May 23, 2017 Press Release
“The 2018 budget released today begs the question: where is the Navy build up?” said Courtney. “We have a new Force Structure Assessment calling for 355 ships released last year that was the result of a lengthy analysis on the future needs of the fleet conducted by the previous administration. We have an accelerated shipbuilding plan prepared by the Navy in the early days of the new administration that found that 29 ships could be added to the shipbuilding plan over the next few years beginning in 2018. And, just last week, the Chief of Naval Operations released a white paper underscoring the urgent need to get moving on the larger fleet."
“Ratification of the U.N. Convention on the Law of the Sea is critical for our national security,” said Courtney. “Given the increasing challenges we are seeing around the globe in excess maritime claims that threaten stability and commerce on the seas, the lack of US ratification of UNCLOS leaves us without a seat at the table when key decisions and rulings are made. I will continue to urge my colleagues in the Senate to ratify the convention and address our most obvious maritime double standard.”
"Since the cancellation of the Expeditionary Fighting Vehicle in 2011, the Navy and Marine Corps have wrestled with what the right distance is for the Marines to disembark the ship and what type of vehicle that should be in. This is not an easy debate and is one I am sure we will talk more about today. However, there is more to this than just what distance an amphibious ships should launch its vehicles from or what type of vehicles those should be. Our military is a joint force and will always operate that way in any contingency, so we need to be talking about how to fully integrate our amphibious forces and ensure they are leveraging the technologies that are other forces are relying on. "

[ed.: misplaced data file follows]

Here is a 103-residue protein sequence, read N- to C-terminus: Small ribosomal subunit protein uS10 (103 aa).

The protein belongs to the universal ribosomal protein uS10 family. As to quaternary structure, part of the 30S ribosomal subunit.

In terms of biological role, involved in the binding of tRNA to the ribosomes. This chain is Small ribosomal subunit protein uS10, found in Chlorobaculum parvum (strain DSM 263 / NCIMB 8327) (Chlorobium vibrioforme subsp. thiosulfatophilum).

May 3, 2017 Press Release
“While this should have been completed last year, I am pleased that members from both sides of the aisle finally came together to pass a fair and bipartisan spending bill to close out the fiscal year,” said Courtney. “Our military leaders and industry have been clamoring for the budget certainty they need to move forward on a wide range of programs and priorities. This could have been finalized months ago, and it is my hope thebipartisan framework passed today can serve as a model for avoiding similar delays on the 2018 budget. As ranking member of the Seapower subcommittee, I am pleased that this measure reflects many of the priorities I have worked on including robust investment in our undersea forces. I am proud to have fought for key investments in programs important to Connecticut that will contribute to our state’s growing manufacturing resurgence and our nation’s security.”
At an event hosted by the Center for Strategic and International Studies and the U.S. Naval Institute, Courtney discusses his concerns with submarine readiness and maintenance challenges. Read more from the US Naval Institute.